Welcome to the second part of our guide to SEO for e-commerce. In case you missed it, part 1 is here. Anyway, we’ll get stuck right in with some technical SEO bits shall we?
There are lots of more technical elements to SEO, particularly for e-commerce sites, so we may not manage to cover everything here. But my hope is that we will give you enough to cover the important stuff.
Google have openly confirmed that load-speed is a factor in rankings. It is only a small factor, but it’s still worth investing some time to speed up your site.
On an e-commerce site, load time is even more important because users are likely to want to spend time browsing (compared to a blog where they might stay on one page for many minutes).
Image file size matters! Small files means quicker loading times, which Google likes. Faster pages are also quicker to browse, which is good for your visitors (and sales).
As a rule, jpeg files are smallest for most types of images, especially photos.
A good image editor will give you the option to save an image as a jpg at various different quality levels. My personal recommendation is a quality level of 75-80% for optimal quality to file-size ratio.
Finally, make sure that images are saved at the size they are displayed at. There is no point forcing a user to download a 1000px wide image if it is only displayed at 600px on your site.
It is amazing how many sites serve a full size image as a thumbnail on category type pages. If you have many products in a category this will result in a very large, slow page. Create separate, smaller images for product thumbnails… Simple.
(Some e-commerce packages do this automatically)
You need to set caching rules in your Htaccess file.
You can find various tutorials online for how to do this.
The more files a user has to download, the longer it will take, since every file has to be requested separately. For this reason, all of your CSS should be in one file, all your JS in another etc…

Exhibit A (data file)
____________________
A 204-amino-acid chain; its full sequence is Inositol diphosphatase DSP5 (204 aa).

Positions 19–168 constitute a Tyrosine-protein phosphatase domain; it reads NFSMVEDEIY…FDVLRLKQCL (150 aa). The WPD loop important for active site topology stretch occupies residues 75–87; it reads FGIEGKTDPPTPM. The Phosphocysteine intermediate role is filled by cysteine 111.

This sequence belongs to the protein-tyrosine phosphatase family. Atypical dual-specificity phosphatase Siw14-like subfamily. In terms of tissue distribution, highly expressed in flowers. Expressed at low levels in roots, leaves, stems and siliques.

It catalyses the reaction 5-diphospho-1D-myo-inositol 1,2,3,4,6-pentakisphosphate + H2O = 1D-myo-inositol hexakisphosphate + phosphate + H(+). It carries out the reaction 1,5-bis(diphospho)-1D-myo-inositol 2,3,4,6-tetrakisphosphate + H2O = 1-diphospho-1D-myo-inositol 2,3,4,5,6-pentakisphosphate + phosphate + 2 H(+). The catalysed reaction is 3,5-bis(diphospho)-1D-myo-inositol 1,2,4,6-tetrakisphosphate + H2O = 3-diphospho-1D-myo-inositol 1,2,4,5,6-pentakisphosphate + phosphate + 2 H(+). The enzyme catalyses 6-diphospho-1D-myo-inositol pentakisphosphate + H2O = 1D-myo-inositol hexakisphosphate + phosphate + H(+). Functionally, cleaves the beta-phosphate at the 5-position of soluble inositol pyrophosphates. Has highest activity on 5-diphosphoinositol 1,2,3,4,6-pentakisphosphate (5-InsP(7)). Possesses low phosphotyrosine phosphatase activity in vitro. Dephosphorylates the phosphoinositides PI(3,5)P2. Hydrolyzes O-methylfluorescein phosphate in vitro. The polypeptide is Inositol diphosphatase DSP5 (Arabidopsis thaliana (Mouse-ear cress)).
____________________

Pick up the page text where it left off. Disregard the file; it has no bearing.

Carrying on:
Start by removing any inline styles from your main page templates and place them in your main CSS file instead.
There are various browser extensions which will give you this info, a good way to check though is to look at your page source and search for instances of: rel=”stylesheet”
HTML, JS and CSS files generally have spaces and line breaks in them to make them easier for humans to read and edit. All those spaces and breaks add bytes though.
Google have a service called Minify which takes the effort out of compressing your CSS and JS files and if you happen to be using WordPress there is a handy plugin called WP Minify that does the legwork for you.
Other than that, it is helpful to remove an unneccesary elements from your files. CSS files in particular get clogged up with old, out-dated code as sites get modified over time.
For more feedback on site speed:
Use Google’s page speed insight tool.
There are different types of competing Micro-Data, but nowadays we stick with Schema Markup since Google & Bing created it, and we want to keep them happy right?
What is it?
Micro-data is basically a way of marking up your HTML so that a search engine can understand what a page is about. This is a particularly big opportunity for e-commerce sites.
Let’s say you’re selling a snowboard. So in your product page you would include information like the brand, model name, model number, an image of the board, the price of course and any other relevant data.
By putting appropriate tags around the brand you tell Google:
“the text content within this tag refers to this product’s brand”
And you would include a tag around the entire product / page letting Google know that this page is displaying a product (as opposed to a blog post, article, show etc…)
There are lots of things you can tag, and if you are
lucky that additional data may show up in search results.
Needless to say:
Having extra data appear next to your listings increases your click through rate, gives you more traffic and can also impact your search rankings (especially for specific long-tail phrases)
Double Check it:
Google has a brilliant tool to double check these things. It will make sure that it’s robot is able to read your markup, ensure that it’s understood. You can check it out here: Structured Data Markup Tool
Navigation / Crawlability
Sorting out your site’s navigation should be relatively straight-forward, but there are right ways and wrong ways to do it.
What you shouldn’t do:
Don’t use your navigation as an opportunity to stuff in keywords. Use navigation text that is useful to your user. The difference between using keywords where appropriate and using them unnecessarily is obvious.
What you should do:
- Use descriptive link texts
- Avoid using images for navigation
- If you must use images, use Alt tags
- Ensure every page is within 4 clicks of the home page
That’s part 2 done… Our third and final part will be coming very soon!